And in Marron v. United States, 275 U.S. 192, two years later, the dictum of Agnello appeared to be the foundation of the Court's decision. In that case federal agents had secured a search warrant authorizing the seizure of liquor and certain articles used in its manufacture. When they arrived at the premises to be searched, they saw "that the place was used for retailing and drinking intoxicating liquors." Id., at 194. They proceeded to arrest the person in charge and to execute the warrant. In searching a closet for the items listed in the warrant they came across an incriminating ledger, concededly not covered by the warrant, which they also seized. The Court upheld the seizure of the ledger by holding that since the agents had made a lawful arrest, "they had a right without a warrant contemporaneously to search the place in order to find and seize the things used to carry on the criminal enterprise." Id., at 199.
That the Marron opinion did not mean all that it seemed to say became evident, however, a few years later in Go-Bart Importing Co. v. United States, 282 U.S. 344, and United States v. Lefkowitz, 285 U.S. 452. In each of those cases the opinion of the Court was written by Mr. Justice Butler, the author of the opinion in Marron. In Go-Bart, agents had searched the office of persons whom they had lawfully arrested,*fn2 and had taken several papers from a desk, a safe, and other parts of the office. The Court noted that no crime had been committed in the agents' presence, and that although the agent in charge "had an abundance of information and time to swear out a valid [search] warrant, he failed to do so." 282 U.S., at 358. In holding the search and seizure unlawful, the Court stated:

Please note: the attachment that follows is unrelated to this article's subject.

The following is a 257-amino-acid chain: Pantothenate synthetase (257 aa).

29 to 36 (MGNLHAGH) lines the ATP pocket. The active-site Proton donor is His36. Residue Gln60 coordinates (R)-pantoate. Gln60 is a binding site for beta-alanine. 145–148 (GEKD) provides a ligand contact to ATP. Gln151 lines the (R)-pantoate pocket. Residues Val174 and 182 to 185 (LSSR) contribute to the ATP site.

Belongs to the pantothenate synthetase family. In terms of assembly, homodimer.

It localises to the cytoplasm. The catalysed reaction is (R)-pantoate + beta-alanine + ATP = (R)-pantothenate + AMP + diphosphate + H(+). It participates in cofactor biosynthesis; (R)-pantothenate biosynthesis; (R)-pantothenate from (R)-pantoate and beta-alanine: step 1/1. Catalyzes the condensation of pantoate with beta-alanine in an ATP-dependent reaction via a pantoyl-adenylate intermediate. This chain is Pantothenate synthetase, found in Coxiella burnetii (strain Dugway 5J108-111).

"Plainly the case before us is essentially different from Marron v. United States, 275 U.S. 192. There, officers executing a valid search warrant for intoxicating liquors found and arrested one Birdsall who in pursuance of a conspiracy was actually engaged in running a saloon. As an incident to the arrest they seized a ledger in a closet where the liquor or some of it was kept and some bills beside the cash register. These things were visible and accessible and in the offender's immediate custody. There was no threat of force or general search or rummaging of the place." 282 U.S., at 358.
This limited characterization of Marron was reiterated in Lefkowitz, a case in which the Court held unlawful a search of desk drawers and a cabinet despite the fact that the search had accompanied a lawful arrest. 285 U.S., at 465.